Health related quality of life in adults with repaired tetralogy of Fallot: psychosocial and cognitive outcomes.
        Heart. 2005; 91: 213-218
        • Klouda L.
        • Franklin W.J.
        • Saraf A.
        • Parekh D.R.
        • Schwartz D.D.
        Neurocognitive and executive functioning in adult survivors of congenital heart disease.
        Congenit Heart Dis. 2017; 12: 92-98
        • White K.S.
        • Purdue C.
        • Ludbrook P.
        • et al.
        Cardiac denial and psychological predictors of cardiac care adherence in adults with congenital heart disease.
        Behav Modif. 2016; 40: 29-50
        • Deng L.X.
        • Khan A.M.
        • Drajpuch D.
        • et al.
        Prevalence and correlates of post-traumatic stress disorder in adults with congenital heart disease.
        Am J Cardiol. 2016; 117: 853-857
        • Marelli A.
        • Miller S.P.
        • Marino B.S.
        • Jefferson A.L.
        • Newburger J.W.
        Brain in congenital heart disease across the lifespan: cumulative burden of injury.
        Circulation. 2016; 133: 1951-1962
        • Li Y.
        • Yin S.
        • Fang J.
        • et al.
        Neurodevelopmental delay with critical congenital heart disease is mainly from prenatal injury not infant cardiac surgery: current evidence based on a meta-analysis of functional magnetic resonance imaging.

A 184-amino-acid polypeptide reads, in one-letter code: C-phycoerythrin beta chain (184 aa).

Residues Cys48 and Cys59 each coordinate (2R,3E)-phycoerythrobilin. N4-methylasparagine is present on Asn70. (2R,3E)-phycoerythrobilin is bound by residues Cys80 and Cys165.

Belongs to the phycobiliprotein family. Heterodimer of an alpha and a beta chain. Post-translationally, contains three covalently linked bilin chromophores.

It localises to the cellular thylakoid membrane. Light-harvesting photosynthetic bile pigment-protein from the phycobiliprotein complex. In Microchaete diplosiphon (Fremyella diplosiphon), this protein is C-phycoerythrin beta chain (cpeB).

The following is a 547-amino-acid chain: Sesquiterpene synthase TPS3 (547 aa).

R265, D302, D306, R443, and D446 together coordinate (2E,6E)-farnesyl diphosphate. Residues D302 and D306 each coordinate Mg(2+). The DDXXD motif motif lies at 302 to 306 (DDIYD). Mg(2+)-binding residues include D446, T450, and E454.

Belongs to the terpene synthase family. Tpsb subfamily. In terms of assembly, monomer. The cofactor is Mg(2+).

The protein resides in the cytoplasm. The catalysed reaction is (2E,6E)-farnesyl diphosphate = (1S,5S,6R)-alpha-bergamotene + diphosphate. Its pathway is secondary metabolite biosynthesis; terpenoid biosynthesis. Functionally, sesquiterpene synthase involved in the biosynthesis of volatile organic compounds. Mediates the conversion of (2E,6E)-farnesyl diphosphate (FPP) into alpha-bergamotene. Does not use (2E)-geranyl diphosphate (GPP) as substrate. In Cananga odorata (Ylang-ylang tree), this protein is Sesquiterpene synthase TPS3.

Ultrasound Obstet Gynecol. 2015; 45: 639-648
        • Mebius M.J.
        • Kooi E.M.W.
        • Bilardo C.M.
        • Bos A.F.
        Brain injury and neurodevelopmental outcome in congenital heart disease: a systematic review.
        Pediatrics. 2017; 140e20164055
        • Owen M.
        • Shevell M.
        • Donofrio M.
        • et al.
        Brain volume and neurobehavior in newborns with complex congenital heart defects.
        J Pediatr. 2014; 164 (1121-7.e1)
        • Homsy J.
        • Zaidi S.
        • Shen Y.
        • et al.
        De novo mutations in congenital heart disease with neurodevelopmental and other congenital anomalies.
        Science. 2015; 350: 1262-1266
        • Radhakrishna U.
        • Vishweswaraiah S.
        • Veerappa A.M.
        • et al.
        Newborn blood DNA epigenetic variations and signaling pathway genes associated with tetralogy of Fallot (TOF).
        PLoS One. 2018; 13e0203893
        • Yan L.
        • Guo H.
        • Hu B.
        • et al.
        Epigenomic landscape of human fetal brain, heart, and liver.
        J Biol Chem. 2016; 291: 4386-4398
        • Laas E.
        • Lelong N.
        • Thieulin A.C.
        • et al.
        Preterm birth and congenital heart defects: a population-based study.
        Pediatrics. 2012; 130: e829-e837
        • Laas E.
        • Lelong N.
        • Ancel P.Y.